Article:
In praise of Mr. Netanyahu’s political theater

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In a brazen diplomatic affront to President Obama, Israel’s Prime Minister Netanyahu denounced the President’s negotiations with Iran before a packed audience of the US Congress on March 3. Obama dismissed the speech as political “theater” while over fifty Democratic congress members skipped the speech. We, by contrast, applaud Mr. Netanyahu’s affront and fault the skipping of the speech as empty theater.

This is not the plea from the Israel-can-do-no-wrong camp. We condemn Israel’s longstanding abuses of Palestinians, occupation and accompanying settlements, which the United Nations has condemned as illegal and the primary obstacle to a peaceful resolution. Indeed, we joined Jewish Voice for Peace in support of full equality and human rights without discrimination for all Palestinians and Jews. Moreover, we share the widely held view, echoed even by former Israeli Mossad head Meir Dagan, that Netanyahu’s proposed stance toward Iran would be a disaster for global stability.

We welcome Mr. Netanyahu’ address to cheering members of Congress because the spectacle laid bare the ugly reality of America’s bipartisan “special relationship” with Israel. While clashes in personality pop up periodically between US and Israeli leaders (with Netanyahu being particularly quarrelsome), the US maintains vast levels of military, economic, and diplomatic support, no matter which party is in power. Here, President Obama, Speaker Boehner, minority leader Pelosi and virtually all of the Democrats who skipped the speech are on the same page.

The consensus cannot be simply explained by the power of a narrow “pro-Israel” lobby. Rather, both Israel and the US are afflicted by a self-destructive political culture whereby global challenges are met by militarism, aggressive interventionism, and disregard of fundamental norms of international law, like self-determination, human rights, and nonaggression. In the case of Israel, this stance has not only caused suffering to generations of Palestinians but produced a perpetually insecure state of Israel, dependent on overwhelming military superiority and the support of a distant great power. At home, the pattern of unilateral invasions, support for brutal authoritarian regimes, and execution of unlawful counterinsurgency policies – including extrajudicial killings and CIA-led torture programs – have inspired new terrorist movements, poisoned the US image abroad, and made us more insecure.

Given these longstanding realities, the personality squabbles between Netanyahu and Obama and the breach of diplomatic protocol are a sideshow to the robust congruence of destructive political cultures. By skipping the speech, the fifty-plus Democrats offered up a meaningless gesture that distracted attention from the far more fundamental and pathological dynamics afflicting US-Israeli relations.

By contrast, Mr. Netanyahu’s visit to a boisterous crowd of Democratic and Republican representatives delivered a much-needed wakeup call. Through this distasteful spectacle, the American people gained a vivid glimpse of the dysfunction of our system. Even in this unusual case where an American President is seriously pursuing a peaceful resolution, he was confronted by powerful resistance calling him back to the crippling underlying political culture of bombs and missiles, sanctions and threats. The American public witnessed their elected representatives cheering a foreign leader who asked us to follow the customary pathway of rejecting diplomacy, thereby making war and the further proliferation of WMD’s more likely. We fervently hope that this blatant display will help free Americans from their dangerous stupor and prod them to demand a new approach to global affairs before it is too late. If not, we are in for new rounds of destructive conflict that foment terrorism and despair abroad and hollow out freedom at home.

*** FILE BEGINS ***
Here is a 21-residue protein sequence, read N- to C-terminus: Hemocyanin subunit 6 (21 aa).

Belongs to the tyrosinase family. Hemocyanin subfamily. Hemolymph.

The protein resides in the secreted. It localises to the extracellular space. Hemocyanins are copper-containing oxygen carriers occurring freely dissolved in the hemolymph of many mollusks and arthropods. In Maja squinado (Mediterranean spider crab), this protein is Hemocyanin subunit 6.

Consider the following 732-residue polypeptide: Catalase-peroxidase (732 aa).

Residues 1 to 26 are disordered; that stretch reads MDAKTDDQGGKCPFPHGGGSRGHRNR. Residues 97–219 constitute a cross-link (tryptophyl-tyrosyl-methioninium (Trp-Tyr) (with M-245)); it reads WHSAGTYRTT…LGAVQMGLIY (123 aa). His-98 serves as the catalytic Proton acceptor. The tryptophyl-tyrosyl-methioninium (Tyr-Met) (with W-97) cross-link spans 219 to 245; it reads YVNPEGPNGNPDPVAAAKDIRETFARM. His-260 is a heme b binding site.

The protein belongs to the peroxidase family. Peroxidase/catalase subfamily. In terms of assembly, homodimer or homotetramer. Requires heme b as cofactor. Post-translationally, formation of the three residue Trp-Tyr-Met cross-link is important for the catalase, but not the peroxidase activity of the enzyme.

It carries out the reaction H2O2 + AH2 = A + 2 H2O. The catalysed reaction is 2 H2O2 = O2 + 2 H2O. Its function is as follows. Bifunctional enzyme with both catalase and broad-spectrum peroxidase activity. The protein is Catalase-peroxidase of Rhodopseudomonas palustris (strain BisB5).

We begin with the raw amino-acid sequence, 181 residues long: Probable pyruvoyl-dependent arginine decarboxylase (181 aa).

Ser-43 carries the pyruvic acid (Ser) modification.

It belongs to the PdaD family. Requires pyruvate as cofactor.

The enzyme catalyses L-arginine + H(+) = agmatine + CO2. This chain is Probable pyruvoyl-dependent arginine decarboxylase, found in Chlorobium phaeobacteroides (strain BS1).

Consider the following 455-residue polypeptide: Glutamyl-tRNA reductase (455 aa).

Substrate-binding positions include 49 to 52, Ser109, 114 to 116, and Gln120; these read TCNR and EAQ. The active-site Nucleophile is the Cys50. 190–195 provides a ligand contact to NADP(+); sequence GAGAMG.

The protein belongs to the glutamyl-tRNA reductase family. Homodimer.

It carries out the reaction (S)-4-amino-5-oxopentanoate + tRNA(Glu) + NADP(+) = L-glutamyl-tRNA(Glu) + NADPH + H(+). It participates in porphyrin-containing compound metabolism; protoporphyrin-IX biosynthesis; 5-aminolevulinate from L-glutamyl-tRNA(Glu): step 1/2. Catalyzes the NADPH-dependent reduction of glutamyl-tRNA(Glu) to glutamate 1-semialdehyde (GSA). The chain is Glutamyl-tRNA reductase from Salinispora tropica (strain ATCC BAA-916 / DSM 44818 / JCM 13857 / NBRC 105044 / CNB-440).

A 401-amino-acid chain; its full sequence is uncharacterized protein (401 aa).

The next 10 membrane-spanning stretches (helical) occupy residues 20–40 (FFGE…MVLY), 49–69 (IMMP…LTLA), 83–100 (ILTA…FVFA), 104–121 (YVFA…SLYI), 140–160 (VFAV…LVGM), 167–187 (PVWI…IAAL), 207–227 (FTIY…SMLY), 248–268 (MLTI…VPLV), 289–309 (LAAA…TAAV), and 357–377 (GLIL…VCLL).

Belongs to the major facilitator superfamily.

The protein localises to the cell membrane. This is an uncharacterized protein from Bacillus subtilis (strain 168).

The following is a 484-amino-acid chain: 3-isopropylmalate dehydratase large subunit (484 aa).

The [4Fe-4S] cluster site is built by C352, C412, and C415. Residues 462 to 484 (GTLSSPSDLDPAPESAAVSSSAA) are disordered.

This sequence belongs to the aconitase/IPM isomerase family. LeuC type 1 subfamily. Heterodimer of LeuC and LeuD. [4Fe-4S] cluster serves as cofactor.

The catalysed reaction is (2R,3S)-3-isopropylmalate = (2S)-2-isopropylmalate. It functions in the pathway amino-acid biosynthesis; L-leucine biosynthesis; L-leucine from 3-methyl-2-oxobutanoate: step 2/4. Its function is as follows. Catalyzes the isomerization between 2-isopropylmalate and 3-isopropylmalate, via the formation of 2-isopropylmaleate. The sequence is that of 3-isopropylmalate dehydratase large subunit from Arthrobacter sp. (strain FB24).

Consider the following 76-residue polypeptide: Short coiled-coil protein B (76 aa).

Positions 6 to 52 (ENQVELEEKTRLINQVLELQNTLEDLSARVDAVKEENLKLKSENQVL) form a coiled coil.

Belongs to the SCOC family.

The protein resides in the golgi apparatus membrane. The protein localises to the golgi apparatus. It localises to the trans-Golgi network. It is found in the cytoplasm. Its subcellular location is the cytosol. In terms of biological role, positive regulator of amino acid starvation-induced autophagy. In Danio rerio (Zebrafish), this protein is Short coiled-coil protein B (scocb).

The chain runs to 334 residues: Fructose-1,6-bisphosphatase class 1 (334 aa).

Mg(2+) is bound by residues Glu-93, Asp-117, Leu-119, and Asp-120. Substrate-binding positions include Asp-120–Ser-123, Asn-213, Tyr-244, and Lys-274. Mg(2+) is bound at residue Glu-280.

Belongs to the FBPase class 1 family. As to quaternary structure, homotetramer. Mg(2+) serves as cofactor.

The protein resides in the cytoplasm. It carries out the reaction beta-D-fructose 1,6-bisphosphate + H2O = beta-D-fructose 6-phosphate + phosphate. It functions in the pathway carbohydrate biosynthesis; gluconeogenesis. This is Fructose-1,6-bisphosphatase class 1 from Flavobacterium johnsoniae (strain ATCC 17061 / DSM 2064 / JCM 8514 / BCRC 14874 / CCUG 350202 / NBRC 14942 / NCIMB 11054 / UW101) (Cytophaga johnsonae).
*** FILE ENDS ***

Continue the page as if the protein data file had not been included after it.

So, thank you Mr. Netanyahu for your act of political theater which brilliantly illuminated the politics of self-destructive paranoia. While we oppose all that you stand for, you may have inspired a change in consciousness that will bring about a far more sane and just US policy in the Middle East and elsewhere.

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“What we want” and “What is “good for us” often differ radically. Candy tastes good but is bad for our teeth and our weight. War-making at national level (and various acts often called criminal at more individual levels) satisfies human atavistic impulses toward machismo and violence and cruelty but makes our world less secure and less pleasant. Congressional giving-in to the big money boys of the American establishment (which many call our Oligarchs) makes professional… Read more »

Iraq cost $1T some say

— a lowball figure. And it is far from over. I work with and teach Iraq War vets. If as many congressmen and women committed suicide every day as Iraq War vets do, Congress would be empty within weeks. Let us see our legislators applaud that heartily, eh?

Other than that, great comment.

There’s something odd with that photo…

Here corrected comment image

“There’s something odd with that photo” talknic

It is the new ” Knessgress” or is that ” Congret”.

If Netanyahu’s theater exposed his lies and their accompanying destructive US political sycophancy, the people who skipped the speech made it all noteworthy and discussable.

Both were crucial for the moment to become a Moment.